Left: Installing the new doors. Right: Part of the devastation in the school after Kharkiv was bombed.
Story Two – Kharkiv Special Education School
This school for special education in Kharkiv used to be open around the clock from Monday to Friday assisting and educating 260 visually impaired children coupled with other disabilities.
When the war broke out we took everyone into the subway because it was underground and safer than being above ground. But it was crowded and loud, so when we realized the conflict would be longer than two days, we moved into the school’s basement. All the while the teachers kept finding ways to keep the kids calm and teach them. But when the school’s electrical hub was hit, the heat went out.
It was late February and still cold, so the kids began getting sick. We in turn began evacuating some of the children with their families as some of their homes had been shelled or vandalized. In the past months the school itself has been shelled five times. Each time the damage has been massive inside and out. The windows and doors and even some walls were smashed, the sports field has been destroyed, and greenhouses and orchards crushed.
Because of ISWI, we were able to replace the shattered doors with strong metal doors allowing us to use those classrooms again. Our main focus is the mental, emotional and physical health of the children. We work hard to occupy their minds with things other than the war. The children have found much satisfaction in the arts during this time and in October 2022 our orchestra even won first place in the Golden Fest international competition! After the war, we can always teach subjects like science and history.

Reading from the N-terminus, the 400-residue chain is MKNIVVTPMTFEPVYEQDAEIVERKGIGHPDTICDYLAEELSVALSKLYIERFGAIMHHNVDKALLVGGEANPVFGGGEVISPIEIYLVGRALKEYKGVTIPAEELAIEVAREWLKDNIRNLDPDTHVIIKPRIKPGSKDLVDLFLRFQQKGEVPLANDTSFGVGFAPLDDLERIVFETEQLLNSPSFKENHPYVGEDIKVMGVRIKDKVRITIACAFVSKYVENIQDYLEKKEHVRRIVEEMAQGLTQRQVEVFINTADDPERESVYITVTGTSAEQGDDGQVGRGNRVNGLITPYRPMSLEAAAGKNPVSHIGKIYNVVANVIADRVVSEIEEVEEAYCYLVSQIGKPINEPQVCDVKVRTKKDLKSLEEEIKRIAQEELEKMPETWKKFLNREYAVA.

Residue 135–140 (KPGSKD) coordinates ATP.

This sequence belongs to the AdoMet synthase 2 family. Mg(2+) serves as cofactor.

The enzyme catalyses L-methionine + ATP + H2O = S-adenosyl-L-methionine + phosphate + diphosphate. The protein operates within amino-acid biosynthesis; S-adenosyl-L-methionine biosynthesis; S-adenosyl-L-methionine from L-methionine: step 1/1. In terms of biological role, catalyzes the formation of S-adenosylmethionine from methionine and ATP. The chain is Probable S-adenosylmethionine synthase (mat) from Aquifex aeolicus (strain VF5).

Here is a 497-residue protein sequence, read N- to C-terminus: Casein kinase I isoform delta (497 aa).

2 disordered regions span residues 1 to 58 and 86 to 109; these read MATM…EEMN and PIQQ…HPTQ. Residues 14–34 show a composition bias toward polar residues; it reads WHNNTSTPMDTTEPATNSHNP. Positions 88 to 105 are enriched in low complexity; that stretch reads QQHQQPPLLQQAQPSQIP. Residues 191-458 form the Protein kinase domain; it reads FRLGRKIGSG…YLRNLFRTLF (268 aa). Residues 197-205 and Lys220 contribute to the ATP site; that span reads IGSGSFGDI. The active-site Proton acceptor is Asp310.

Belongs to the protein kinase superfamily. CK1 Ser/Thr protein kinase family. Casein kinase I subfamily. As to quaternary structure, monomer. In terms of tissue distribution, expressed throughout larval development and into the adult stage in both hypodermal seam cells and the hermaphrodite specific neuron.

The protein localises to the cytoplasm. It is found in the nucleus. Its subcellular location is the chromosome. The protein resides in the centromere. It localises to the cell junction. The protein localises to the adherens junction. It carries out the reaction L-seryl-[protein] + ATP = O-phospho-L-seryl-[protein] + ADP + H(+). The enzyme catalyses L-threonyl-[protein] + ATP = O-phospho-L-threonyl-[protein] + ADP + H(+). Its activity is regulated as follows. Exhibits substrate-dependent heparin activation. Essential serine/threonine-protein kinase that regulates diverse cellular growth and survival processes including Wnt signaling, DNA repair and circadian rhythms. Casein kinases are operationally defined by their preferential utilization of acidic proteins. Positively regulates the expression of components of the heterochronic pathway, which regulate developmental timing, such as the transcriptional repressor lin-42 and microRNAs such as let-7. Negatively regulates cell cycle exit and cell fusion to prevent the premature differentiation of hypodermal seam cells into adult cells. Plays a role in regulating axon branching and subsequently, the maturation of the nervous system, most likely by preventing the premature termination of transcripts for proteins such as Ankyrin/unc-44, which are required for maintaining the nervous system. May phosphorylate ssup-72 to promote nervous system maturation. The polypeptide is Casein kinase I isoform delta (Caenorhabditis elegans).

We are so thankful to ISWI, that in a difficult time for our country, you found an opportunity to support our special children, who lay the foundations of the life of the generation of the 21st century. You are an example for our children. Your actions today are a guarantee that our children will grow up caring and ready to help others in need.
Story Three – Wood Burning Stoves
Working with other organizations is something Maoz loves to do! We knew many homes in Ukraine had spotty electricity at best. So when we heard Val and Tatyana (Jewish Partner Initiative) wanted to deliver wood burning stoves to homes before the icy winter hit, ISWI joined forces with them giving $10,000 to purchase 77 stoves!
Story Four – Anya
When the war broke out, Anya with a walker, knew any move would be difficult. It was hoped it would be short-lived. People around her were fleeing, but being older and only able to move around a month later when her daughter came home from they said. And so, a washing machine it was work and said a rocket had hit the grocery store where they shopped. It was time to leave. Unsure where to go, as Jews, Israel seemed the logical place. ISWI was quickly made aware of their immigration and reached out to learn what they needed after the government got them situated in an apartment. “Just a washing machine would be great!” hey said. And so, a washing machine it was!
Story Five – Veronica & Konstantin
Imagine being physically disabled from birth, while being part of a family that is also entirely special needs in one way or another. From blindness to dementia, to being unable to walk without special shoes, the individual struggles of each of the family members are ever-present. This means even the smallest change in lifestyle can be debilitating in terms of mobility or ability to access food. We all know that war brings with it no small number of changes. With a good amount of help from locals in Ukraine, Veronica and Konstantin were able to immigrate to Israel with their family members. Since they arrived in Israel, ISWI has kept in touch with them to assure they are provided with the specialized medical items they require.